Sudan could be plunged back into political instability and conflict if it is not offered sufficient financial support to deal with the economic fallout of the coronavirus pandemic, according to the UN High Commissioner for Human Rights.
Michelle Bachelet said that the country, which is undergoing a fragile transition to civilian rule after the 2019 overthrow of dictator Omar al-Bashir, could face ‘untold suffering’ amid acute resource constraints on the transitional government and decrepit health infrastructure.
“The health system is simply not equipped to handle an outbreak on the scale we have seen elsewhere in the world. There is only one way to prevent a humanitarian disaster, and that is for the donors to step up and extend a helping hand to Sudan,” said Bachelet.
Financial constraints are exacerbated by the effects of ongoing sanctions, the failure of international institutions to provide debt relief, and a deficit of international support, said Bachelet.
Sudan remains on a US list of states sponsoring terrorism and is not among the countries eligible to access a $50bn established by the International Monetary Fund to assist countries fighting COVID-19.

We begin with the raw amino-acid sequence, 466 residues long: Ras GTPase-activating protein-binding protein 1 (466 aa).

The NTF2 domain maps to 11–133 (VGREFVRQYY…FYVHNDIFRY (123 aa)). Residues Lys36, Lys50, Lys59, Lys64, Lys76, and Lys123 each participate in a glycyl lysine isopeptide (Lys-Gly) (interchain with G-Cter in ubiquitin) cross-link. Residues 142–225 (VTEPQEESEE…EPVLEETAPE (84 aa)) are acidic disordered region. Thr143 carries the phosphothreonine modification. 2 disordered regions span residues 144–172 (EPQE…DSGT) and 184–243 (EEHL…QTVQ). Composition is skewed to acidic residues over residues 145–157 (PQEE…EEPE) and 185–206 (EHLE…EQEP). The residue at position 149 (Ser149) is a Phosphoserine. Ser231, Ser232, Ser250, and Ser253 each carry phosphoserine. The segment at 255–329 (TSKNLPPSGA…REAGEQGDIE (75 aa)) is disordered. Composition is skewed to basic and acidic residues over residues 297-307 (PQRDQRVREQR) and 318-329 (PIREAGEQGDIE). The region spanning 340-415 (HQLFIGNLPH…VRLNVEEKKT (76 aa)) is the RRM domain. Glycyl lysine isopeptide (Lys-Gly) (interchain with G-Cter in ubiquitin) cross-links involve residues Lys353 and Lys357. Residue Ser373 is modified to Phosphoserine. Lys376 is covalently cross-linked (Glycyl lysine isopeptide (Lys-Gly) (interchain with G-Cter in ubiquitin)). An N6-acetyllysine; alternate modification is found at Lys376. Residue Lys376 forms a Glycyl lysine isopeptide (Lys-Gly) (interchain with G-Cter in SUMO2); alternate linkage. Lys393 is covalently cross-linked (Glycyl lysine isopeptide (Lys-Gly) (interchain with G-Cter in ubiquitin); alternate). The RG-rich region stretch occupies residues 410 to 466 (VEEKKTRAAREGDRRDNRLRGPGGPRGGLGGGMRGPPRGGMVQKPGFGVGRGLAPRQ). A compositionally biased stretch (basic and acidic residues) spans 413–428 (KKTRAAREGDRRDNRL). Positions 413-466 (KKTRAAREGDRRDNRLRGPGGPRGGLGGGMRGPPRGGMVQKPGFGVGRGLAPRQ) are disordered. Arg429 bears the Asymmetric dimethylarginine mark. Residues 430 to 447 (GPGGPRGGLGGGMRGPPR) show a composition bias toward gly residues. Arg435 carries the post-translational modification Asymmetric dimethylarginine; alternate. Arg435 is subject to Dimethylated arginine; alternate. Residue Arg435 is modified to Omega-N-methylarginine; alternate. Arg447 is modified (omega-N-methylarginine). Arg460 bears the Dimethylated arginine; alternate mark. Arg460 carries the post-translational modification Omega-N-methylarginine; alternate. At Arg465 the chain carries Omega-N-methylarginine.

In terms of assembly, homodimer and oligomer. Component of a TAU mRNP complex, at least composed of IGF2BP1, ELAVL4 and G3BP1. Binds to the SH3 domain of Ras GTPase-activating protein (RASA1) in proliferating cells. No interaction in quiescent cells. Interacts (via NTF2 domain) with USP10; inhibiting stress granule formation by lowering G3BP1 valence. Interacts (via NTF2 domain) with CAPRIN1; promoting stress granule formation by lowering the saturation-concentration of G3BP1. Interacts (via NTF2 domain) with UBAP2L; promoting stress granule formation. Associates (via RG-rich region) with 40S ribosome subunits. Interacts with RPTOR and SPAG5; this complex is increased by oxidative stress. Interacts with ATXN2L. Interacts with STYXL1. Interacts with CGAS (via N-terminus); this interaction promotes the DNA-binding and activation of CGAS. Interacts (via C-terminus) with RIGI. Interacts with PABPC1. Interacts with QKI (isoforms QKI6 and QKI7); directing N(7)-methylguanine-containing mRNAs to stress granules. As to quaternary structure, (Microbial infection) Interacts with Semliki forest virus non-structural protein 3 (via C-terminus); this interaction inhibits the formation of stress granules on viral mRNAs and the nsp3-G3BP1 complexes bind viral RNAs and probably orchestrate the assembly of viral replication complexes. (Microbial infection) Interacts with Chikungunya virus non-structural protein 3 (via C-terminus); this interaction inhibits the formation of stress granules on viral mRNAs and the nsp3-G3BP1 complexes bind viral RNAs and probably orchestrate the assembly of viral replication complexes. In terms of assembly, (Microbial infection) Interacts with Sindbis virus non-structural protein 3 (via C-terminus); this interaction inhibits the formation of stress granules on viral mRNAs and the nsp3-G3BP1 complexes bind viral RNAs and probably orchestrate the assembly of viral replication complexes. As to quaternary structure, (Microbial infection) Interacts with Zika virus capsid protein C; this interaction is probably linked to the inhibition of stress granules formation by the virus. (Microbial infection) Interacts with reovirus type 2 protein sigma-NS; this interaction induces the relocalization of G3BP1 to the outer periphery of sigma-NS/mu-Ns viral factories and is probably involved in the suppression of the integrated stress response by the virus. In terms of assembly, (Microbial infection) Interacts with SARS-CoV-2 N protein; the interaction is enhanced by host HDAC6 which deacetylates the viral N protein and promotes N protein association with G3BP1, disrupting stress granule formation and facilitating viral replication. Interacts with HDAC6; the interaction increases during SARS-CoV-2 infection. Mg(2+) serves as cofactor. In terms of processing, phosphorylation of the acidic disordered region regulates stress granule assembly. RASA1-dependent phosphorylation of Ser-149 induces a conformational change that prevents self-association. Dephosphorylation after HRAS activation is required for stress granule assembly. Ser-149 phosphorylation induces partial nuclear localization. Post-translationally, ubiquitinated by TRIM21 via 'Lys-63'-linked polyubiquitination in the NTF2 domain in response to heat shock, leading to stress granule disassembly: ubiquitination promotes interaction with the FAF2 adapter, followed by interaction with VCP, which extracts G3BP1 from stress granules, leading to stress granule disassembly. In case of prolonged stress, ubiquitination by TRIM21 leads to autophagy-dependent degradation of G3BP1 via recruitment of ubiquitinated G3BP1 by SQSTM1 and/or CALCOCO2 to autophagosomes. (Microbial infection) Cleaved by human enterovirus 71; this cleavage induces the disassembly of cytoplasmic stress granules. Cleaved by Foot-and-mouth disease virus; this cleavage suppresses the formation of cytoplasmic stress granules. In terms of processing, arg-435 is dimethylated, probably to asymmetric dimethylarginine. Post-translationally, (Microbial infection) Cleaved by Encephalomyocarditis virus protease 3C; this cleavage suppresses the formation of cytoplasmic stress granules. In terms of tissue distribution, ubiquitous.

“We must act swiftly and generously to provide financial support. Otherwise, we run the risk of a country which held such promise relapsing back into political instability and potential conflict,” said Bachelet.
“The only way Sudan will ever be able to break out of this cycle of poverty and desperation is to be freed from the impediments of sanctions imposed at the time of the previous government. This would enable Sudan to attract investment for its much-needed economic reforms, and to fully access funds of the international financial institutions.”
275 people in Sudan have tested positive for COVID-19 of whom 22 have died.